City-zens had a tense day on Monday with almost all petrol pumps in the district remaining closed in response to a one-day token strike call issued by the All-Kerala Federation of Petroleum Traders raising a set of demands, including an increase in dealership commission, while the few government-owned Civil Supplies pumps that were open witnessed a mad rush of motorists.
The staff at the Civil Supplies petrol filling stations at Statue, Vellayambalam, Ulloor and Vazhuthacaud found it hard to serve the long queue of vehicles that jostled for their turn to refill their tanks. Police personnel were posted to regulate the crowd. Many motor bikes and autorickshaw drivers had to wait for hours on end. People even formed long queues to collect fuel in bottles.
Motorists had thronged petrol bunks in the city from Sunday evening itself following the call given by the petrol traders’ federation to observe a 24-hour strike. Some of the petrol pumps were closed by Sunday evening itself, sparking off panic among motorists, who waited patiently in long queues at the remaining pumps for getting their fuel tanks filled. The huge rush at the bunks created further panic among motorists as they wondered for how many days the pumps would remain closed.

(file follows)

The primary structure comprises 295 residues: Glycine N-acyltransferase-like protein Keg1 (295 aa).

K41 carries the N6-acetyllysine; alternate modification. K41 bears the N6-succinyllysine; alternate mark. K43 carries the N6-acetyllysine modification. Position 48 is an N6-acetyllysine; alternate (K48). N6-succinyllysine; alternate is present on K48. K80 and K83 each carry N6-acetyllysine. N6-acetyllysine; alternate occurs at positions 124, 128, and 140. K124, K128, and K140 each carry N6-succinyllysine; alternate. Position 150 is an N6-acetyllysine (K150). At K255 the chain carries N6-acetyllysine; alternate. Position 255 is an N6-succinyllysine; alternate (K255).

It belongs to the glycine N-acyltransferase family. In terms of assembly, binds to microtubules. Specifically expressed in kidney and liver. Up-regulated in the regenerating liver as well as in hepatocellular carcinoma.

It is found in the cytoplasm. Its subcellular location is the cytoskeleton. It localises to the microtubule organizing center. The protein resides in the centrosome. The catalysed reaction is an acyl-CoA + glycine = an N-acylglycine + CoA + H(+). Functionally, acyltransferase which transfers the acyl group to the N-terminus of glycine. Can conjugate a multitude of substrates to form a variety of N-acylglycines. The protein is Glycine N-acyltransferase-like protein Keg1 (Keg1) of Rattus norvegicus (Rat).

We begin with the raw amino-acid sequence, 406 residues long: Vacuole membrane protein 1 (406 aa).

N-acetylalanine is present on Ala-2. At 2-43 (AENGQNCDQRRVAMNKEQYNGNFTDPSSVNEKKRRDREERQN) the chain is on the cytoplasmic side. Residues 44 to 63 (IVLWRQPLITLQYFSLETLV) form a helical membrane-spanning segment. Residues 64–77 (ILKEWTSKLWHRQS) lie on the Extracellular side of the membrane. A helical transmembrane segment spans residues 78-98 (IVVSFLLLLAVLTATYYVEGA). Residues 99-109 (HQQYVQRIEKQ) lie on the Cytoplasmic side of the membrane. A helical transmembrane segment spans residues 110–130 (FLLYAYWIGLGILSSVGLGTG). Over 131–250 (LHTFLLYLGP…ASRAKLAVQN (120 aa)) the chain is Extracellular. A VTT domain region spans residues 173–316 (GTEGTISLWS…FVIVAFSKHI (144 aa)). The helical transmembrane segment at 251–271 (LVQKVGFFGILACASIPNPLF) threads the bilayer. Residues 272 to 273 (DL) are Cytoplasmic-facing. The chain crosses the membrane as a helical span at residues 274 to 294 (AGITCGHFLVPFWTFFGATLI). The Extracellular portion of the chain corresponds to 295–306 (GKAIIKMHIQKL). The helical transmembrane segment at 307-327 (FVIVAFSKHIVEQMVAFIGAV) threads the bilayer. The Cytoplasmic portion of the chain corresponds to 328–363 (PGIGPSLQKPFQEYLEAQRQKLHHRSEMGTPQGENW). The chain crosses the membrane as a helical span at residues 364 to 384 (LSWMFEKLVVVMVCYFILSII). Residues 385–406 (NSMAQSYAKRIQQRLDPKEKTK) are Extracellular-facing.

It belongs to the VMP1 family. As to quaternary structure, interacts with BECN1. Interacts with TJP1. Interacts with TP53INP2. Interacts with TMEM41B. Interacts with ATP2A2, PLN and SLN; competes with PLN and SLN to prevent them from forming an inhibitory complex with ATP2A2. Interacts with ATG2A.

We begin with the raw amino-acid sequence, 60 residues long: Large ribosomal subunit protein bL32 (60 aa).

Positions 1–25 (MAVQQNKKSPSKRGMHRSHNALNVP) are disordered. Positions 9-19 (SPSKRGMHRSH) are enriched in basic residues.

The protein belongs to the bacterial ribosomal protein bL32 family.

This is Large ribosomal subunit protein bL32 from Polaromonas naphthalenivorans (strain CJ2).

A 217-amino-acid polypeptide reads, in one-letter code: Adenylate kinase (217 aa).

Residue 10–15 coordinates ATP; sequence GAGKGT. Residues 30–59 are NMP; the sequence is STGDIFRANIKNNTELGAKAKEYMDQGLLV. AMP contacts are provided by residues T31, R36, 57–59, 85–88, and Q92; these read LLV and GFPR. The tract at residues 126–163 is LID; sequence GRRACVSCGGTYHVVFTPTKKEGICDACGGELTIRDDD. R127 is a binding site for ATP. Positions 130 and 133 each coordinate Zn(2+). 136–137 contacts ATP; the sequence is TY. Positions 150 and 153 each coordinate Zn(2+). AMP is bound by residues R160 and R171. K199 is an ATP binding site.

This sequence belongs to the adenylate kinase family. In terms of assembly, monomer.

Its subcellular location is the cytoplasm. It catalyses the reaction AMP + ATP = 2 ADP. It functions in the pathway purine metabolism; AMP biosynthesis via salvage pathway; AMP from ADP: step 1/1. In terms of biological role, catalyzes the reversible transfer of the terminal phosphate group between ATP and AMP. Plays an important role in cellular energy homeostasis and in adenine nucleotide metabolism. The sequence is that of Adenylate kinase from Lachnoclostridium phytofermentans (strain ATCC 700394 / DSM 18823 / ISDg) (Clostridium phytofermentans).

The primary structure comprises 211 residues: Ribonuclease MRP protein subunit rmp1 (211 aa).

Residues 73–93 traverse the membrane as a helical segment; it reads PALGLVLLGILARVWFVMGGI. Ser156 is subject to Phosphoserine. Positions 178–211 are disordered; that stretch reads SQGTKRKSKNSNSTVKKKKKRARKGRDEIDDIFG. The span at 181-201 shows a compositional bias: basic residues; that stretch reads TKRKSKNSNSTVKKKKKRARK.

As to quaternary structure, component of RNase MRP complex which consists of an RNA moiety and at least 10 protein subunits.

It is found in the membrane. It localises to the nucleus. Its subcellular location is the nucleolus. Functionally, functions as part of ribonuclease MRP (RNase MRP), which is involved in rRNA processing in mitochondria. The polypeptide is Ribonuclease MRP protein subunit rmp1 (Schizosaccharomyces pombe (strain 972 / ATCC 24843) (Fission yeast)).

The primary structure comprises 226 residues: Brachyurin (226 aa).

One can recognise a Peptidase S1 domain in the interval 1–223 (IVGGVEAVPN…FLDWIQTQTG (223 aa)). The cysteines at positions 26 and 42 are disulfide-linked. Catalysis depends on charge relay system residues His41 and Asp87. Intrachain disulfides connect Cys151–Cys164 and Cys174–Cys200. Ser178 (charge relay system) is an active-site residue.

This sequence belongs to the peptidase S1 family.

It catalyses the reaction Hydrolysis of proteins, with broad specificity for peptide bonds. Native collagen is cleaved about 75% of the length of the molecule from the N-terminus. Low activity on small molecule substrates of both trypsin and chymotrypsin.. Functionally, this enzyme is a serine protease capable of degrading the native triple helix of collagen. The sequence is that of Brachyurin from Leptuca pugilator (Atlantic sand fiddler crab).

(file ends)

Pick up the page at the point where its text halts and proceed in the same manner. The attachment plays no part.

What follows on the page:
On Sunday, many of the pumps had run out of diesel by 6 pm. An additional reason for this was that the vehicles which carried BJP activists from various parts of the state to the city in connection with the rally addressed by Gujarat Chief Minister Narendra Modi had filled their tanks from the city pumps before their return.
The Traffic Police also had a tough time managing the vehicles that formed a long queue, causing a traffic block on the Vazhuthacaud Road. Moreover, the city roads on Monday were already choked, thanks to the ongoing Pongala festival at Attukal Bhagavathy Temple. The traffic bottleneck on the Vellayambalam Road was eased only late in the evening, when the striking petrol stations elsewhere in the city reopened.
KSRTC buses were not affected owing to the 24-hour petrol pump strike. According to KSRTC executive director(operations) all the buses had been fully filled on Sunday itself. “With full tank fuel a bus can run for two days,” he said.